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CiteWeb id: 20120000897

CiteWeb score: 630

DOI: 10.1056/NEJMoa1209979

In the monitoring group, high platelet reactivity in patients taking clopidogrel (34.5% of patients) or aspirin (7.6%) led to the administration of an additional bolus of clopidogrel, prasugrel, or aspirin along with glycoprotein IIb/IIIa inhibitors during the procedure. The primary end point occurred in 34.6% of the patients in the moni - toring group, as compared with 31.1% of those in the conventional-treatment group (hazard ratio, 1.13; 95% confidence interval (CI), 0.98 to 1.29; P = 0.10). The main secondary end point, stent thrombosis or any urgent revascularization, occurred in 4.9% of the patients in the monitoring group and 4.6% of those in the conventional- treatment group (hazard ratio, 1.06; 95% CI, 0.74 to 1.52; P = 0.77). The rate of major bleeding events did not differ significantly between groups. CONCLUSIONS This study showed no significant improvements in clinical outcomes with platelet- function monitoring and treatment adjustment for coronary stenting, as compared with standard antiplatelet therapy without monitoring. (Funded by Allies in Cardiovas -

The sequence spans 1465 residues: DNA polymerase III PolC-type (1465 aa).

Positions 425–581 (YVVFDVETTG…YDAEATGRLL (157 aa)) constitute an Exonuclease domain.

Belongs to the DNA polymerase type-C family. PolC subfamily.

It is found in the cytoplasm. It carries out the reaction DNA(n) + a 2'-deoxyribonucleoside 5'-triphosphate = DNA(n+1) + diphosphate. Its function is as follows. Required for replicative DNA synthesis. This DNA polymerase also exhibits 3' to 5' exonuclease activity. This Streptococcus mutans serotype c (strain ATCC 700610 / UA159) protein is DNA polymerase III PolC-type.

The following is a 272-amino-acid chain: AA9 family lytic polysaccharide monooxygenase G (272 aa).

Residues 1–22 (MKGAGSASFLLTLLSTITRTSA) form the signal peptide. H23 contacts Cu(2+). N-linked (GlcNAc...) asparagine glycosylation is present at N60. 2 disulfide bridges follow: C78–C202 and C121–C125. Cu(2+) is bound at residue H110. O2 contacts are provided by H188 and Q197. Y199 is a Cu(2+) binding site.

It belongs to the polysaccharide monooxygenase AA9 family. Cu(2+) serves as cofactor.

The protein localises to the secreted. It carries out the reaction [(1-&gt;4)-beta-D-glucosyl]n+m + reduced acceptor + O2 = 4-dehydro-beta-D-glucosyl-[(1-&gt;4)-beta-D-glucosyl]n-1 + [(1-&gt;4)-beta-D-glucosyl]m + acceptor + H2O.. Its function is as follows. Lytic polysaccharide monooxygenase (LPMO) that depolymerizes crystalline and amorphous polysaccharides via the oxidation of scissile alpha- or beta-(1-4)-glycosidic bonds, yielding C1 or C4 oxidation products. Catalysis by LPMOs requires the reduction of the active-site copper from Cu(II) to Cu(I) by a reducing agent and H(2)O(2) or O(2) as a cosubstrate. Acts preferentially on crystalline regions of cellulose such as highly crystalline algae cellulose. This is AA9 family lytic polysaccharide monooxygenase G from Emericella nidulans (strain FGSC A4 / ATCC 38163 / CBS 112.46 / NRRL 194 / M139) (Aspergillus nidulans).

The publication "Bedside monitoring to adjust antiplatelet therapy for coronary stenting." is placed in the Top 1000 in 2012.
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